Business law

Bloomberg report: Department of Health and Human Services recommends moving marijuana to Schedule III –


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Bloomberg News Reports that the Department of Health and Human Services has recommended to the U.S. Drug Enforcement Administration, to which authority is delegated under the Controlled Substances Act by the Attorney General, to reschedule cannabis to Schedule III of the Controlled Substances Act. The recommendation appears to be based on a scientific and clinical review by the Food and Drug Administration that President Biden ordered last year. If true, the FDA’s new findings would reverse the agency’s decision in 2016 that cannabis should remain a Schedule I controlled substance when the rescheduling petition was denied. Schedule I controlled substances have a high potential for abuse with no accepted medical use in the United States and a lack of accepted safety for use under medical supervision. As we all know, this is an inappropriate classification for cannabis.

If the Bloomberg report is correct, the HHS recommendation would be binding on the DEA on “scientific and medical issues,” but the authority to reschedule rests with the DEA. To reschedule cannabis to Schedule II, the DEA would have to go through a formal rulemaking procedure under the Federal Administrative Procedure Act, a lengthy process that requires, among other things, notice of proposed rulemaking and acceptance of public comment. Any final ruling will be subject to challenge in court. As part of the process of accepting the Department of Health and Human Services recommendation, the DEA must also consider the government’s obligation to comply with the United Nations Single Convention on Drugs, which would not allow any signatory to schedule cannabis below Schedule II. Moreover, moving to the third schedule does the trick noCannabis is decriminalized at the federal level, and state-certified cannabis operators are not decriminalized or regulated.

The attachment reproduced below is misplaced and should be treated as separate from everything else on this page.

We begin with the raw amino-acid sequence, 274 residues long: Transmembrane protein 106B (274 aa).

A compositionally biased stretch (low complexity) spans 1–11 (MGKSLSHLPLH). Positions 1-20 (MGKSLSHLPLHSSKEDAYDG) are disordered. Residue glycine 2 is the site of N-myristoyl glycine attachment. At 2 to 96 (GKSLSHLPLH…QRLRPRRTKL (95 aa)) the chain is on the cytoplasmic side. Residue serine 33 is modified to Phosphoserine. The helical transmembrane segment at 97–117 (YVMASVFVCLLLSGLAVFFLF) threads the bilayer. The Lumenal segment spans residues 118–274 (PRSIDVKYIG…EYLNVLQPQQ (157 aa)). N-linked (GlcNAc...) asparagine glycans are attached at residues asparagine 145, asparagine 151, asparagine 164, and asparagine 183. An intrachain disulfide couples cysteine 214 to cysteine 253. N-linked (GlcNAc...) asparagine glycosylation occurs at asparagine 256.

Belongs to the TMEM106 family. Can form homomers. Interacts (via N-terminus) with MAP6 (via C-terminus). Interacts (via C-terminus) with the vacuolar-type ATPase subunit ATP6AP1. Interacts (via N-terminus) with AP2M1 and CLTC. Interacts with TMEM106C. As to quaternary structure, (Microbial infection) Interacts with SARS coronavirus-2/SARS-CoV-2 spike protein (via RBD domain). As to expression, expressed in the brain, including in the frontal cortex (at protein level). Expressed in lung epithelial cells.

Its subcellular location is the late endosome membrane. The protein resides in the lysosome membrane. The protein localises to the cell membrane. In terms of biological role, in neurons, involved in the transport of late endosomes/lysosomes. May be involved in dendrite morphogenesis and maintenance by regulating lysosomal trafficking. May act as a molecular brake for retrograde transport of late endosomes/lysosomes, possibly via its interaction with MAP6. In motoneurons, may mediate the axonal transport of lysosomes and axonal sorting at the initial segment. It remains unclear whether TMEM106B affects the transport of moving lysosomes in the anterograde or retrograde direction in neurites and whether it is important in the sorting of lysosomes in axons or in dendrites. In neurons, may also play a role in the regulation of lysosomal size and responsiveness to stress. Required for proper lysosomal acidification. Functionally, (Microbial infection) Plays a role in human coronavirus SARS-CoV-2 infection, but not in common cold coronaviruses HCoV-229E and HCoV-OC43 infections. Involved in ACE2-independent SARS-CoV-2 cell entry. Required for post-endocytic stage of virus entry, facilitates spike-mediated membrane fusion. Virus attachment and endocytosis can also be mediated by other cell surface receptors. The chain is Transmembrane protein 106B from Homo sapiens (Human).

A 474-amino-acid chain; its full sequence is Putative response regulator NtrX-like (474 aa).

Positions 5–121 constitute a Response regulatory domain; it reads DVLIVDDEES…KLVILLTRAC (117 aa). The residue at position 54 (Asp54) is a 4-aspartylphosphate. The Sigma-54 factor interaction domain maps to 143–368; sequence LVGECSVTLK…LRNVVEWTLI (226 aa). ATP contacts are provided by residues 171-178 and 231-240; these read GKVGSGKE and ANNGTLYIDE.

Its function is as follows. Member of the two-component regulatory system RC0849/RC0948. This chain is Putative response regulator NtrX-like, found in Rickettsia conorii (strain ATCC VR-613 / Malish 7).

However, the potential for cannabis to be reclassified under the Controlled Substances Act is enormous. Among other things, the rescheduling would remove state-legal cannabis companies from the crippling effect of Section 280 of the Internal Revenue Code, allowing them to deduct business expenses like any other business. The rescheduling may lead to revitalization of the capital markets and may prompt the NASDAQ and the New York Stock Exchange to reassess their position prohibiting the listing of influential American companies. It’s also likely that we’ll see an update to Attorney General Garland’s “Cole memorandum” in the coming weeks or months that could provide more specific guidance on the legality of the cannabis industry at the state level and banking and capital markets. The implications for FDA-supervised drug development are many. If the news is true, this could be the first – finally – step towards the normalization of cannabis.

The content of this article is intended to provide a general guide to the subject. It is advised to take the advice of specialists in such circumstances.

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